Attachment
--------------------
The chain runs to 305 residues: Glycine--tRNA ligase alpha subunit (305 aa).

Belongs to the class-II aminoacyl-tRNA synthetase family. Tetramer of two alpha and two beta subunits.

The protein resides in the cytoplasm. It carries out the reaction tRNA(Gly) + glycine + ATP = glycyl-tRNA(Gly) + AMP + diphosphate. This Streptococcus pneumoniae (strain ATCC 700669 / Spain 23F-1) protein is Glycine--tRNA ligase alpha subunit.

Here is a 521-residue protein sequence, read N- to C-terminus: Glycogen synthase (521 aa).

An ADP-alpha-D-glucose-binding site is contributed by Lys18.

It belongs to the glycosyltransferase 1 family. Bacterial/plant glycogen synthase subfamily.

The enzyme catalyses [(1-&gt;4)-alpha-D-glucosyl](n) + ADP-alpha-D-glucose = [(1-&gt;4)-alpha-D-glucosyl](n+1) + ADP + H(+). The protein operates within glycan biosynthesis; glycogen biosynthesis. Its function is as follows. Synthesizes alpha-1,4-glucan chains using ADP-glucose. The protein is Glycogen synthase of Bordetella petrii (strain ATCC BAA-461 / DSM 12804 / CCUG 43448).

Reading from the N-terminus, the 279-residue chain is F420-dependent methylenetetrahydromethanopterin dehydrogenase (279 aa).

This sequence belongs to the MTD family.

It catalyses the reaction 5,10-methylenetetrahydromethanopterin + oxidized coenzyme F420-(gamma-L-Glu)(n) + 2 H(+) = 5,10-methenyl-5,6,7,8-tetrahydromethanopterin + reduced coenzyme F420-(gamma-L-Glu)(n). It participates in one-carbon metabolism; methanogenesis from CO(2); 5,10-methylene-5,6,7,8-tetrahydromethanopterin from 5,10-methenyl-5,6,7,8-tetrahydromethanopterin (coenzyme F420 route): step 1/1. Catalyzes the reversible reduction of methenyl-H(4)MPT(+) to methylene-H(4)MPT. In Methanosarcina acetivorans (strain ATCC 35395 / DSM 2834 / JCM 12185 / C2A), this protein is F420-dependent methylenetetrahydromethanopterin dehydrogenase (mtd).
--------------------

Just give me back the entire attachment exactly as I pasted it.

The chain runs to 305 residues: Glycine--tRNA ligase alpha subunit (305 aa).

Belongs to the class-II aminoacyl-tRNA synthetase family. Tetramer of two alpha and two beta subunits.

The protein resides in the cytoplasm. It carries out the reaction tRNA(Gly) + glycine + ATP = glycyl-tRNA(Gly) + AMP + diphosphate. This Streptococcus pneumoniae (strain ATCC 700669 / Spain 23F-1) protein is Glycine--tRNA ligase alpha subunit.

Here is a 521-residue protein sequence, read N- to C-terminus: Glycogen synthase (521 aa).

An ADP-alpha-D-glucose-binding site is contributed by Lys18.

It belongs to the glycosyltransferase 1 family. Bacterial/plant glycogen synthase subfamily.

The enzyme catalyses [(1-&gt;4)-alpha-D-glucosyl](n) + ADP-alpha-D-glucose = [(1-&gt;4)-alpha-D-glucosyl](n+1) + ADP + H(+). The protein operates within glycan biosynthesis; glycogen biosynthesis. Its function is as follows. Synthesizes alpha-1,4-glucan chains using ADP-glucose. The protein is Glycogen synthase of Bordetella petrii (strain ATCC BAA-461 / DSM 12804 / CCUG 43448).

Reading from the N-terminus, the 279-residue chain is F420-dependent methylenetetrahydromethanopterin dehydrogenase (279 aa).

This sequence belongs to the MTD family.

It catalyses the reaction 5,10-methylenetetrahydromethanopterin + oxidized coenzyme F420-(gamma-L-Glu)(n) + 2 H(+) = 5,10-methenyl-5,6,7,8-tetrahydromethanopterin + reduced coenzyme F420-(gamma-L-Glu)(n). It participates in one-carbon metabolism; methanogenesis from CO(2); 5,10-methylene-5,6,7,8-tetrahydromethanopterin from 5,10-methenyl-5,6,7,8-tetrahydromethanopterin (coenzyme F420 route): step 1/1. Catalyzes the reversible reduction of methenyl-H(4)MPT(+) to methylene-H(4)MPT. In Methanosarcina acetivorans (strain ATCC 35395 / DSM 2834 / JCM 12185 / C2A), this protein is F420-dependent methylenetetrahydromethanopterin dehydrogenase (mtd).